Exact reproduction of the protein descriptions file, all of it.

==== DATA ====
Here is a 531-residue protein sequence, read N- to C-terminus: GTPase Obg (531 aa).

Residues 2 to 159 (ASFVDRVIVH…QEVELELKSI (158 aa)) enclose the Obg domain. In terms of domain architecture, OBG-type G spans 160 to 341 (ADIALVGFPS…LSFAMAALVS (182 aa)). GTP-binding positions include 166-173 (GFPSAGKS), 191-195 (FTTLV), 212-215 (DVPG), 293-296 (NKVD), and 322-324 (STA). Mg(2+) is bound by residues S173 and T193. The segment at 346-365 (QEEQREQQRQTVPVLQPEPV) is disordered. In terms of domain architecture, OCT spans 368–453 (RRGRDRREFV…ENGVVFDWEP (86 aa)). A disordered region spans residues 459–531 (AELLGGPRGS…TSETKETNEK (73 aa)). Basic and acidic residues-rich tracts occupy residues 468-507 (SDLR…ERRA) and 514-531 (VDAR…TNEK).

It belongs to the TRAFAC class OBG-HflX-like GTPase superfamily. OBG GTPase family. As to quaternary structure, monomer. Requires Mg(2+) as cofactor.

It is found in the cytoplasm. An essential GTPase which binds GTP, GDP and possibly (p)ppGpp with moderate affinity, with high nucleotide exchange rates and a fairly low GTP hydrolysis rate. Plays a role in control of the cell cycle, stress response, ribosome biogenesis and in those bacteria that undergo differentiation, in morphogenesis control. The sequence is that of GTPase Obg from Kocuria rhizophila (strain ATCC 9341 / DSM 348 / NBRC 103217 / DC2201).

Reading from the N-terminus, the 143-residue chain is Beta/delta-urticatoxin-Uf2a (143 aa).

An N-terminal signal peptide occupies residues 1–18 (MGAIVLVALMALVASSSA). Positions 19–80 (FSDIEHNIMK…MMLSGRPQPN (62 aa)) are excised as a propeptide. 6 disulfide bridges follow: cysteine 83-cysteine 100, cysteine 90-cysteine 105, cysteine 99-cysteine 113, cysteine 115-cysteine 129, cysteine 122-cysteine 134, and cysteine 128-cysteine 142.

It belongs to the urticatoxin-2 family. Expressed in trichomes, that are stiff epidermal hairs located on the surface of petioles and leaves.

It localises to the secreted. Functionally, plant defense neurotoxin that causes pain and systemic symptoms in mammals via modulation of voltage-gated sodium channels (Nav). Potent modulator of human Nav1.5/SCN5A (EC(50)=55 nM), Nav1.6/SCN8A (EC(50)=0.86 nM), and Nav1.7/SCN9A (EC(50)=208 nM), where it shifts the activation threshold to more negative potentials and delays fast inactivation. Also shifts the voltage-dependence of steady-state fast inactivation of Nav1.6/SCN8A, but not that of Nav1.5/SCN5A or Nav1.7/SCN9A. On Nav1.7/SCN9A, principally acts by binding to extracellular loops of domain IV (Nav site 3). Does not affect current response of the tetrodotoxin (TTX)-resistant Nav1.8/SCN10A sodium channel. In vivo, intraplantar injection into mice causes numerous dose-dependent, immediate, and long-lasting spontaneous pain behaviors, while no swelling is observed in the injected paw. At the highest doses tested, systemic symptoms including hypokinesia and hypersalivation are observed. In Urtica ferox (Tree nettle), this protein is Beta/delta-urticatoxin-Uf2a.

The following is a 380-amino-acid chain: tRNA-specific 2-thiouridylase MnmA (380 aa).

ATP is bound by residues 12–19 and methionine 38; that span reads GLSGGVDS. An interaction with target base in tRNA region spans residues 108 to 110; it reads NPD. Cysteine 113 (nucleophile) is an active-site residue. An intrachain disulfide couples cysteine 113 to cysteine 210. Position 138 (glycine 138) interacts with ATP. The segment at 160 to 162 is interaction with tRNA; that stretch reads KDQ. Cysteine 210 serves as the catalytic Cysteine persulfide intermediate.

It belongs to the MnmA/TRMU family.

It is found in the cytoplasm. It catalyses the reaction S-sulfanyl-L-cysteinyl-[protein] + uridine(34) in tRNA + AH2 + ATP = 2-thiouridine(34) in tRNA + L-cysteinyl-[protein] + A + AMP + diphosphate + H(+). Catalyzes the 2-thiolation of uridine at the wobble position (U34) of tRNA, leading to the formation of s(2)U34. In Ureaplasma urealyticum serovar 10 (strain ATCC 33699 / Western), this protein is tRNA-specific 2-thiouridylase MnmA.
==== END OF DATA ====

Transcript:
Here is a 531-residue protein sequence, read N- to C-terminus: GTPase Obg (531 aa).

Residues 2 to 159 (ASFVDRVIVH…QEVELELKSI (158 aa)) enclose the Obg domain. In terms of domain architecture, OBG-type G spans 160 to 341 (ADIALVGFPS…LSFAMAALVS (182 aa)). GTP-binding positions include 166-173 (GFPSAGKS), 191-195 (FTTLV), 212-215 (DVPG), 293-296 (NKVD), and 322-324 (STA). Mg(2+) is bound by residues S173 and T193. The segment at 346-365 (QEEQREQQRQTVPVLQPEPV) is disordered. In terms of domain architecture, OCT spans 368–453 (RRGRDRREFV…ENGVVFDWEP (86 aa)). A disordered region spans residues 459–531 (AELLGGPRGS…TSETKETNEK (73 aa)). Basic and acidic residues-rich tracts occupy residues 468-507 (SDLR…ERRA) and 514-531 (VDAR…TNEK).

It belongs to the TRAFAC class OBG-HflX-like GTPase superfamily. OBG GTPase family. As to quaternary structure, monomer. Requires Mg(2+) as cofactor.

It is found in the cytoplasm. An essential GTPase which binds GTP, GDP and possibly (p)ppGpp with moderate affinity, with high nucleotide exchange rates and a fairly low GTP hydrolysis rate. Plays a role in control of the cell cycle, stress response, ribosome biogenesis and in those bacteria that undergo differentiation, in morphogenesis control. The sequence is that of GTPase Obg from Kocuria rhizophila (strain ATCC 9341 / DSM 348 / NBRC 103217 / DC2201).

Reading from the N-terminus, the 143-residue chain is Beta/delta-urticatoxin-Uf2a (143 aa).

An N-terminal signal peptide occupies residues 1–18 (MGAIVLVALMALVASSSA). Positions 19–80 (FSDIEHNIMK…MMLSGRPQPN (62 aa)) are excised as a propeptide. 6 disulfide bridges follow: cysteine 83-cysteine 100, cysteine 90-cysteine 105, cysteine 99-cysteine 113, cysteine 115-cysteine 129, cysteine 122-cysteine 134, and cysteine 128-cysteine 142.

It belongs to the urticatoxin-2 family. Expressed in trichomes, that are stiff epidermal hairs located on the surface of petioles and leaves.

It localises to the secreted. Functionally, plant defense neurotoxin that causes pain and systemic symptoms in mammals via modulation of voltage-gated sodium channels (Nav). Potent modulator of human Nav1.5/SCN5A (EC(50)=55 nM), Nav1.6/SCN8A (EC(50)=0.86 nM), and Nav1.7/SCN9A (EC(50)=208 nM), where it shifts the activation threshold to more negative potentials and delays fast inactivation. Also shifts the voltage-dependence of steady-state fast inactivation of Nav1.6/SCN8A, but not that of Nav1.5/SCN5A or Nav1.7/SCN9A. On Nav1.7/SCN9A, principally acts by binding to extracellular loops of domain IV (Nav site 3). Does not affect current response of the tetrodotoxin (TTX)-resistant Nav1.8/SCN10A sodium channel. In vivo, intraplantar injection into mice causes numerous dose-dependent, immediate, and long-lasting spontaneous pain behaviors, while no swelling is observed in the injected paw. At the highest doses tested, systemic symptoms including hypokinesia and hypersalivation are observed. In Urtica ferox (Tree nettle), this protein is Beta/delta-urticatoxin-Uf2a.

The following is a 380-amino-acid chain: tRNA-specific 2-thiouridylase MnmA (380 aa).

ATP is bound by residues 12–19 and methionine 38; that span reads GLSGGVDS. An interaction with target base in tRNA region spans residues 108 to 110; it reads NPD. Cysteine 113 (nucleophile) is an active-site residue. An intrachain disulfide couples cysteine 113 to cysteine 210. Position 138 (glycine 138) interacts with ATP. The segment at 160 to 162 is interaction with tRNA; that stretch reads KDQ. Cysteine 210 serves as the catalytic Cysteine persulfide intermediate.

It belongs to the MnmA/TRMU family.

It is found in the cytoplasm. It catalyses the reaction S-sulfanyl-L-cysteinyl-[protein] + uridine(34) in tRNA + AH2 + ATP = 2-thiouridine(34) in tRNA + L-cysteinyl-[protein] + A + AMP + diphosphate + H(+). Catalyzes the 2-thiolation of uridine at the wobble position (U34) of tRNA, leading to the formation of s(2)U34. In Ureaplasma urealyticum serovar 10 (strain ATCC 33699 / Western), this protein is tRNA-specific 2-thiouridylase MnmA.